What is clear from the evidence however, is that NEAC did vote for a public hearing on the project. But this vital point seems to have been submerged under the confusion between public consultation and debate and a public hearing proper. What was not sufficiently realized, was that the public hearing proper is not on the EIA of the project, but on the project itself. And one of the three principal functions of NEAC is to advise the DOE of circumstances where a public hearing is desirable. Evidently, the root of the confusion was when the public hearing should be held. From the minutes there is reference to “a decision”. It is not clear whether this refers to a decision of NEAC on the EIA or a decision on it by the DOE. There was a failure, I think, to appreciate that public consultation on the EIA is a duty on the proponent (developer) of the project, and the desirability of a public hearing, is a function of NEAC to advise on or not. This confusion or failure throttled the positive vote for a public hearing from coming through.
 The project, Chalillo dam, undoubtedly meets by, any definition, all the requirements of Regulation 24(2) to warrant a public hearing. Regulation 24 is not so much concerned with the EIA of the project itself as such; but rather the factors it states that are tied with or flow from the project. Regulation 24 is silent on the procedure for the holding of a public hearing. But, I think it would not be unreasonable for the DOE to announce and state the time and place for such a hearing on the Chalillo project. This, I believe, will not be out with the provisions of either the Act or the Regulations but rather in conformity with them. Perhaps, there is need to supplement the current Regulations to provide for EIA (Inquires Procedure) Rules, to govern the conduct of public hearing on projects or activities which must have an EIA because of their effects on the environment. There are no rules at the moment. But this is no bar to holding a public inquiry as clearly the Chalillo dam project would warrant, given the considerations specified in Regulation 24(2)(a)-(c), which are all, unquestionably, present in the project.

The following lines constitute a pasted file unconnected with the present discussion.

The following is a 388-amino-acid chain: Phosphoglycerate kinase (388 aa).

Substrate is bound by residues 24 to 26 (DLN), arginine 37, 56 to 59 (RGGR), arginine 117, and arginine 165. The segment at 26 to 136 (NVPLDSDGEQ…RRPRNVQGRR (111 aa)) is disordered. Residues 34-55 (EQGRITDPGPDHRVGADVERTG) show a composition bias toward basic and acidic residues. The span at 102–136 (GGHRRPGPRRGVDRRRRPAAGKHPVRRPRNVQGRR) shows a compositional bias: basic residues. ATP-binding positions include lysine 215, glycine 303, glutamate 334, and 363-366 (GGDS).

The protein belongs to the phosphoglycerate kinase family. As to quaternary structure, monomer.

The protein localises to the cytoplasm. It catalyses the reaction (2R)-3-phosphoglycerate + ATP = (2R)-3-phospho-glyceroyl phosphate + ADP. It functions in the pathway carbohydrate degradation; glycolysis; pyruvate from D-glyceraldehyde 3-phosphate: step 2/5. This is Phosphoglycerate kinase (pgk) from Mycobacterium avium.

A public hearing is not the same as public consultation on and participation in the EIA of a proposed project. It may well be that a public hearing may or may not affect the final outcome of the decision whether to proceed or not with the Chalillo dam project. But the public, I think, has a right to be heard, consonant with the provisions of Regulation 24(2), if the inclusive and democratic process is to mean anything, especially on such a project as the Chalillo dam, with its admittedly wide-ranging ramifications.
The Court found that there was material and substantial compliance with the law and regulations. Although the provisions on public hearings were overlooked, these were not so substantial to render the decisions flawed, tainted or unreasonable. While not quashing the decision, it ordered the DOE to hold a public hearing.